In the space game “EVE Online“, players can solve small puzzles and successfully support researchers in examining blood cells in Covid-19 patients.
In the vastness of virtual space, players of the computer game “EVE Online” have already given the hard natural science of the real world a helping hand. Recently, the team behind the successful role-playing game, in collaboration with scientists, found a surprising way to advance research into Covid-19 through gaming.
In June 2020, the game developers from the Icelandic company CCP, a science educator, a medical geneticist, a professor of computer science and a Youtuber gathered in a live stream. They presented the third edition of “Project Discovery”, a mini-game, a game within a game, to the community of players in the space adventure game “EVE Online”. In it, gamers can solve small puzzles that provide research teams with important data about the coronavirus.
“Project Discovery” combines play and research
“EVE Online” is the dream of many science fiction fans that has become a game: To fly through asteroid belts in your own spaceship and search for raw materials, scout out wormholes, engage in interstellar trade and of course fight in large space battles. For 17 years now, it has been considered one of the most complex games ever, with an enormously steep learning curve, its own economy and even player-operated stock exchanges.
Online role-playing game players have already made their contribution to science in the past. In recent years they have supported researchers in creating the Human Protein Atlas and in the search for exoplanets – and now in the fight against the corona virus. In “Project Discovery”, EVE pilots can virtually play in the cockpit of their spaceship when things get boring in the game, for example during asteroid dismantling or long interstellar space jumps.
watch the video why “EVE Online” is one of the biggest multiplayer role-playing games out there with 300,000 monthly players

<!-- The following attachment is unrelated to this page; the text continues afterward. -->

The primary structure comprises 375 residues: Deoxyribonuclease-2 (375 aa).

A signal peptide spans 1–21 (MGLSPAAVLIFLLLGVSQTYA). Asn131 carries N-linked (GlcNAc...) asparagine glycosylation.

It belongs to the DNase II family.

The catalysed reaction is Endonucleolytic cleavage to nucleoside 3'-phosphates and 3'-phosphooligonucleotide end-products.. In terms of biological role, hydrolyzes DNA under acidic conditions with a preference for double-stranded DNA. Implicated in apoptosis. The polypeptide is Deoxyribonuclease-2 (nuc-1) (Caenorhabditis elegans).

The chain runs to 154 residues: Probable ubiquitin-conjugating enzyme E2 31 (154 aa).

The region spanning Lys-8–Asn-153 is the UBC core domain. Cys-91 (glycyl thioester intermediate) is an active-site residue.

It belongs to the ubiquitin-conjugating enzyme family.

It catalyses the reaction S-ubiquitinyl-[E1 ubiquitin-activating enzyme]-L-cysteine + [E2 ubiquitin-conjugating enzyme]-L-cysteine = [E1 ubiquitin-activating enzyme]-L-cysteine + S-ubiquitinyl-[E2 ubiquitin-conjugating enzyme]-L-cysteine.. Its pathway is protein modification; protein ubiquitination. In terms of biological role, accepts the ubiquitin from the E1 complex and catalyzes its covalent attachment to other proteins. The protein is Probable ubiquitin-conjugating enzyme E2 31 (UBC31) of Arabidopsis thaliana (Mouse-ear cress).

Players should mark cell types in the blood of Covid-19 patients
This time they see microscopic images of blood cells from Italian Covid patients. To do this, the blood cells are marked with certain fluorescent proteins. The cell type can be recognized by how strongly the cells glow. These then appear in the recordings as groups of points on a screen.
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To do this, the gamers, as “citizen researchers”, now have to draw lines around the various collections of points. By drawing clear boundaries between the clusters, they help the scientists to make the next discovery: They want to know which cell types are in which concentration in the blood in different phases of a Covid infection. Examples are T cells, red blood cells or killer cells.
It is astonishing that in times when people everywhere and especially in medicine are talking about artificial intelligence, no computer algorithm can do such a supposedly easy task. Although some programs have been developed for this task, they do not work very well. However, according to Brinkman, “humans are naturally extremely gifted at taking in visual data and recognizing patterns”